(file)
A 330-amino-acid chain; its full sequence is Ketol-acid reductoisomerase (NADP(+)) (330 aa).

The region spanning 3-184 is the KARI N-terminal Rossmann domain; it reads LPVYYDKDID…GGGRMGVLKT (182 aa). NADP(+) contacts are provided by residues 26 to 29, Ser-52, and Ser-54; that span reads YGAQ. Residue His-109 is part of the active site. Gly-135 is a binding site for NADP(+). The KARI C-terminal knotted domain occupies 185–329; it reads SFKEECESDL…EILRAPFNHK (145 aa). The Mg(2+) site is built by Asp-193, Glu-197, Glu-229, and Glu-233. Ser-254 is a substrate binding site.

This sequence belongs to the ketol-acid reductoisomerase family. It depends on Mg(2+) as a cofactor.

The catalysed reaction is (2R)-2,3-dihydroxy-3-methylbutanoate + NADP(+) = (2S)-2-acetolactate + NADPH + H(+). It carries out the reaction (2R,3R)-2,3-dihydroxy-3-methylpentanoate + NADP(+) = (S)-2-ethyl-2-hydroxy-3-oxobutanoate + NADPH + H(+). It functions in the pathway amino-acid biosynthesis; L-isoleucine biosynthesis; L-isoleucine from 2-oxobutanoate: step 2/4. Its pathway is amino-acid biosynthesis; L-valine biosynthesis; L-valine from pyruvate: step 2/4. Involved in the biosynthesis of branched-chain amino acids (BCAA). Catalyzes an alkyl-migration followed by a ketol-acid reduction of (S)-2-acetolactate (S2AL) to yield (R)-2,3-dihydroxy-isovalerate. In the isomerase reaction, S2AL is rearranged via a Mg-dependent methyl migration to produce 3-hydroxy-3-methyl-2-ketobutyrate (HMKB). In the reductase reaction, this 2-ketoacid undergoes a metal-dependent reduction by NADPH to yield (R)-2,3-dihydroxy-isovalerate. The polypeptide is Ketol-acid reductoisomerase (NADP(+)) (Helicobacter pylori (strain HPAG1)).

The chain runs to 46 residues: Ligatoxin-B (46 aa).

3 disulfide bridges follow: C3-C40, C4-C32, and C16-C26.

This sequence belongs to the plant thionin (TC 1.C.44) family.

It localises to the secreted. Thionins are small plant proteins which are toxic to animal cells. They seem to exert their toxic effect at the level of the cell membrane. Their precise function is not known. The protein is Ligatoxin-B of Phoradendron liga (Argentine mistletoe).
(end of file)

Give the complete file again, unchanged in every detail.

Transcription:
A 330-amino-acid chain; its full sequence is Ketol-acid reductoisomerase (NADP(+)) (330 aa).

The region spanning 3-184 is the KARI N-terminal Rossmann domain; it reads LPVYYDKDID…GGGRMGVLKT (182 aa). NADP(+) contacts are provided by residues 26 to 29, Ser-52, and Ser-54; that span reads YGAQ. Residue His-109 is part of the active site. Gly-135 is a binding site for NADP(+). The KARI C-terminal knotted domain occupies 185–329; it reads SFKEECESDL…EILRAPFNHK (145 aa). The Mg(2+) site is built by Asp-193, Glu-197, Glu-229, and Glu-233. Ser-254 is a substrate binding site.

This sequence belongs to the ketol-acid reductoisomerase family. It depends on Mg(2+) as a cofactor.

The catalysed reaction is (2R)-2,3-dihydroxy-3-methylbutanoate + NADP(+) = (2S)-2-acetolactate + NADPH + H(+). It carries out the reaction (2R,3R)-2,3-dihydroxy-3-methylpentanoate + NADP(+) = (S)-2-ethyl-2-hydroxy-3-oxobutanoate + NADPH + H(+). It functions in the pathway amino-acid biosynthesis; L-isoleucine biosynthesis; L-isoleucine from 2-oxobutanoate: step 2/4. Its pathway is amino-acid biosynthesis; L-valine biosynthesis; L-valine from pyruvate: step 2/4. Involved in the biosynthesis of branched-chain amino acids (BCAA). Catalyzes an alkyl-migration followed by a ketol-acid reduction of (S)-2-acetolactate (S2AL) to yield (R)-2,3-dihydroxy-isovalerate. In the isomerase reaction, S2AL is rearranged via a Mg-dependent methyl migration to produce 3-hydroxy-3-methyl-2-ketobutyrate (HMKB). In the reductase reaction, this 2-ketoacid undergoes a metal-dependent reduction by NADPH to yield (R)-2,3-dihydroxy-isovalerate. The polypeptide is Ketol-acid reductoisomerase (NADP(+)) (Helicobacter pylori (strain HPAG1)).

The chain runs to 46 residues: Ligatoxin-B (46 aa).

3 disulfide bridges follow: C3-C40, C4-C32, and C16-C26.

This sequence belongs to the plant thionin (TC 1.C.44) family.

It localises to the secreted. Thionins are small plant proteins which are toxic to animal cells. They seem to exert their toxic effect at the level of the cell membrane. Their precise function is not known. The protein is Ligatoxin-B of Phoradendron liga (Argentine mistletoe).